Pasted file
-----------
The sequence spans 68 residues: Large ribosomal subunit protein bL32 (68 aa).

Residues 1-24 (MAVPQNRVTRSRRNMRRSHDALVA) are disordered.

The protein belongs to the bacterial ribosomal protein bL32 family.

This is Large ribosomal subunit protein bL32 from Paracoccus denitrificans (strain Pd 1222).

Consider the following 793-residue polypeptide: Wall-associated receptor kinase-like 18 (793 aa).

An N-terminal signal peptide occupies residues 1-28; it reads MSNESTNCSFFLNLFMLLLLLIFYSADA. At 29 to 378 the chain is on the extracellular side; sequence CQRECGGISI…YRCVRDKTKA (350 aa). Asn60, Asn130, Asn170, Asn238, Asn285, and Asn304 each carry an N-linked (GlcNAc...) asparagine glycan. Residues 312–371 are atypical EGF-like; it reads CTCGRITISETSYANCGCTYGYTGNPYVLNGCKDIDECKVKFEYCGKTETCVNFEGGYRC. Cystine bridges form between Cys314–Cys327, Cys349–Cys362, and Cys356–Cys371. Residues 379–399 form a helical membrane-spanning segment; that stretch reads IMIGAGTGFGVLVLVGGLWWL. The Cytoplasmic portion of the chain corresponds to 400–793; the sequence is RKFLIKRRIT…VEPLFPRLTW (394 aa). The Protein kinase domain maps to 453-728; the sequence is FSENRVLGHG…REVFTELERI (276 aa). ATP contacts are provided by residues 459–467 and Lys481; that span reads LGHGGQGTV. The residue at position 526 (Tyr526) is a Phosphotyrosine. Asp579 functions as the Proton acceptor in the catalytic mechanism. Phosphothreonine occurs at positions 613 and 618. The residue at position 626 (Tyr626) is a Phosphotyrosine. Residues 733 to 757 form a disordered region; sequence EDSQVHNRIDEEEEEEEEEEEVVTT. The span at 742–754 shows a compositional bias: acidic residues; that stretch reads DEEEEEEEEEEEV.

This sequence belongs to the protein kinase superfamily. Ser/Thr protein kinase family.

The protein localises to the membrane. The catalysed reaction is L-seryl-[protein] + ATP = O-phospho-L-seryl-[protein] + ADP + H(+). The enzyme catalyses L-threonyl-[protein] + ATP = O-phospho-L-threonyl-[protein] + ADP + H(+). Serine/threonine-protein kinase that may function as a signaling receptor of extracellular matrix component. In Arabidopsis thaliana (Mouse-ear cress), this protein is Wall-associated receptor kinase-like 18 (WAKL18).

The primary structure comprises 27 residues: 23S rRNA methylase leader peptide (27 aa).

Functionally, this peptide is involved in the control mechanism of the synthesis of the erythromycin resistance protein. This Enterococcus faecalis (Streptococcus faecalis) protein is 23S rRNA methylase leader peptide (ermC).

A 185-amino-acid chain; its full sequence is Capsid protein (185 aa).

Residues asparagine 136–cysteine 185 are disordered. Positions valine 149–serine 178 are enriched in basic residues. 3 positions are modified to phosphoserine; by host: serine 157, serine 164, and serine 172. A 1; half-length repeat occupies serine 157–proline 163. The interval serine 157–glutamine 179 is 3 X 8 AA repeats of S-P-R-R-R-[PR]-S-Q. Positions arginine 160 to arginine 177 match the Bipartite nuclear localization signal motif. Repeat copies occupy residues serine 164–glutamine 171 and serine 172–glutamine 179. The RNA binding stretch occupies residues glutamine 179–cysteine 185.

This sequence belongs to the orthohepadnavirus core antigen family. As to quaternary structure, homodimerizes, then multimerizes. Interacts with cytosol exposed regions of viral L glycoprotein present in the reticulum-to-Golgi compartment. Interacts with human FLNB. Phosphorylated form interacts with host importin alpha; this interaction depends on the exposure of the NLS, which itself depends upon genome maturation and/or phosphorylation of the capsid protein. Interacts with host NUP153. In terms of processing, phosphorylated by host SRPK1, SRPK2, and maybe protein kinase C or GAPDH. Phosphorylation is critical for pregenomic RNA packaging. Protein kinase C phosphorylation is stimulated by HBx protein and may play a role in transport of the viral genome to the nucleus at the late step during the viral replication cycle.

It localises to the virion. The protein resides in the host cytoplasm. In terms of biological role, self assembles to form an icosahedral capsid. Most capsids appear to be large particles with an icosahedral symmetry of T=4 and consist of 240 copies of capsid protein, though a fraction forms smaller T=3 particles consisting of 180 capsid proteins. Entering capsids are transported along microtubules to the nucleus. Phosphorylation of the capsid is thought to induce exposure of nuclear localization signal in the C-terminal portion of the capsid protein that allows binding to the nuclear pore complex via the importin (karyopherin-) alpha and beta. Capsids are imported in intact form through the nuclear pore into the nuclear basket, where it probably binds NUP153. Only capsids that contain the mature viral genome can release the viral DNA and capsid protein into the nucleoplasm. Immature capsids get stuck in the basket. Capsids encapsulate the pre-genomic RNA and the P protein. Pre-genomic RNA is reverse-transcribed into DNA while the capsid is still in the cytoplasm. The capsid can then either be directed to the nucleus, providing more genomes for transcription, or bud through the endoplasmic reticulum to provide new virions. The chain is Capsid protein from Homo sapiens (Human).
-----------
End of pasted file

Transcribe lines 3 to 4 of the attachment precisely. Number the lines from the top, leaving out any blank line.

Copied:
The protein belongs to the bacterial ribosomal protein bL32 family.

This is Large ribosomal subunit protein bL32 from Paracoccus denitrificans (strain Pd 1222).